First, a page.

• by hey! (33014)

        Actually, I did read something the other day about the the issue of the historical wave-heights. The reactors *were* built to that standard, however (a) the exact heights of historical tsunamis are estimates, which were subsequently revised upward and (b) seismic models suggested (correctly) that a much larger tsunami than any historically recorded was a serious possibility. (Prays to Google for a reference.... Ah here we are: [] ).

        So, *yes* it is absolutel

  • by BoRegardless (721219) on Friday April 01, 2011 @10:44PM (#35691802)

    From what I read Tepco, their regulators and the general government in Japan has ignored all 3 items in my subject.

    For doing that they will pay the huge price of a 10-20 year cleanup with enormous damage to their economy and the respect the people have for their institutions.

    It is not only the Middle East that may see governmental changes in the near future.

  • by DrJimbo (594231) on Friday April 01, 2011 @10:47PM (#35691814)
    Jeeze Louise. Literally thousands of tons of highly radioactive water have gotten past containment already. They are planning to pump it into barges and ships with a total capacity of 15,000 tons. A lot of the radioactive water is 100,000 times more radioactive than water found in a functioning nuclear reactor. The only way this radioactivity could have escaped is if the fuel rods melted or broke contaminating the water and then the water escaped through leaks in the secondary stainless steel containment vessel.

    The authorities don't know how the water is leaking out and don't know the upper bound on the total amount of radioactivity released. The lower bound is already rather staggering. In addition, radioactive materials have already leaked into the ocean and the ground water. TEPCO said the level they measured in the ground water was the similar to the high levels found in the turbine buildings and the tunnels outside the plants. The Japanese Nuclear and Industrial Safety Agency said those readings were way too high so they asked TEPCO to measure again more carefully.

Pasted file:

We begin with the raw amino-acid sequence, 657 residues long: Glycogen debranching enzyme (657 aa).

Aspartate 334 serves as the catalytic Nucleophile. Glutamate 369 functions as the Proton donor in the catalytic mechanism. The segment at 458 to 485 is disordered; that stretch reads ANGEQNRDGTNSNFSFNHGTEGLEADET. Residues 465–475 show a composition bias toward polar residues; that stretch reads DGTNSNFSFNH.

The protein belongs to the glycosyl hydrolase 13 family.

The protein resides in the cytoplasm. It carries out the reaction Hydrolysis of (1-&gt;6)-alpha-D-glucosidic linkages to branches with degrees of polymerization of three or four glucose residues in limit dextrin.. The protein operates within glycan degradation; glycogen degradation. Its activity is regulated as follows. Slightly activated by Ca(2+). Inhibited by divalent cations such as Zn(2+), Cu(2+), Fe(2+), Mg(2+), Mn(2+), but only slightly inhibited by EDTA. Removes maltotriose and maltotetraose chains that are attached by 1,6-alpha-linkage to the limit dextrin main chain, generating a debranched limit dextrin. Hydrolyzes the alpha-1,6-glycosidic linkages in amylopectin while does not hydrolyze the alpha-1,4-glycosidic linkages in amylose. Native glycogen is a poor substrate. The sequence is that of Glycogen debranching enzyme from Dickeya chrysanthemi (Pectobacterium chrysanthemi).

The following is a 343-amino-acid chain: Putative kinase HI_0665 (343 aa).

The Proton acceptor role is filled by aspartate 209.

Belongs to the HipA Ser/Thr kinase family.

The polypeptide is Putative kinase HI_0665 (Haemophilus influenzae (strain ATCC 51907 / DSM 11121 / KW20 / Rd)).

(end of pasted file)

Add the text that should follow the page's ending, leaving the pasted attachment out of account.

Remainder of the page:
The only specific theory I've heard of how the thousands of tons of highly radioactive water got out of the containment vessel is that it got out via graphite seals in the bottom of the vessel. There are holes there for control rods and the holes are blocked with graphite seals. The seals will fail at high temperatures and melted fuel rods falling to the bottom of the vessel would provide more than enough heat to cause the seals to fail. If it is any solace, reactors that don't contain melted fuel rods probably don't have leaks all over the bottom of the containment vessel.

    The radioactivity released at Chernobyl escaped upward into the air. This made it easier to get a handle on the magnitude of the total amount of radioactivity released. The release at the light water reactors at Fukushima is for the most part traveling downward, to basements, tunnels, ground water, and the ocean. This makes it extremely difficult to get a handle on the total amount of radioactivity that has been released. They really don't know of the bulk of it is in the thousands of tons they have already discovered or if that is just the tip of the iceberg.

    • by Technician (215283) on Saturday April 02, 2011 @12:03AM (#35692036)

      Often glazed over in reporting is the amount of heat that was in there in the residual heat. The core was producing residual heat of about 7% of the power level it was running before shutdown.

      If a unit was running at 700 Megawatts, the core would then be running at 49 Megawatts, but with no output outside the shell. When the cooling quit for a couple of days, it did not take long to boil the kettle dry.

      In the US a partial meltdown of a small sodium reactor happened before 3 Mile Island. Google it. They could not add cooling water due to the flammable Sodium.

      All the experts that have covered reporting current situation has not said a word about flammable Zirconium. Zirconium is highly flammable in water just like Sodium. The only difference is one is flammable at room temperature and the other catches fire at much higher temperature. When the core was exposed and overheated one of the experts said the cladding oxidized.

      If you heat a chunk of Zirconium with a torch and get it dull red, it will catch fire. If you then throw it in water, it will burn using Oxygen from decomposing water and leaving Hydrogen as a byproduct, just like burning Sodium the reaction is exothermic. Zirconium melts at 1852 C. It catches fire at a lower pressure than it melts. To simply say it melted is false.

      When they had fluctuating core pressure and a large Hydrogen release, I knew a large amount of Zirconium burned. This includes reactors 1-3 and fuel rod pool in #4, and possibly the fuel ponds in 1-3. This Hydrogen confined in the outer containment combined with air went boom. The boom most likely happened when the rods in the cooling ponds boiled dry and got hot enough to be an ignition source.